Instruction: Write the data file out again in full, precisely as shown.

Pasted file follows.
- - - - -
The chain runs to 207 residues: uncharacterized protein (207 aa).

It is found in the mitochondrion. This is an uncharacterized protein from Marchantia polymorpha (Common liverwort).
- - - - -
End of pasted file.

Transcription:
The chain runs to 207 residues: uncharacterized protein (207 aa).

It is found in the mitochondrion. This is an uncharacterized protein from Marchantia polymorpha (Common liverwort).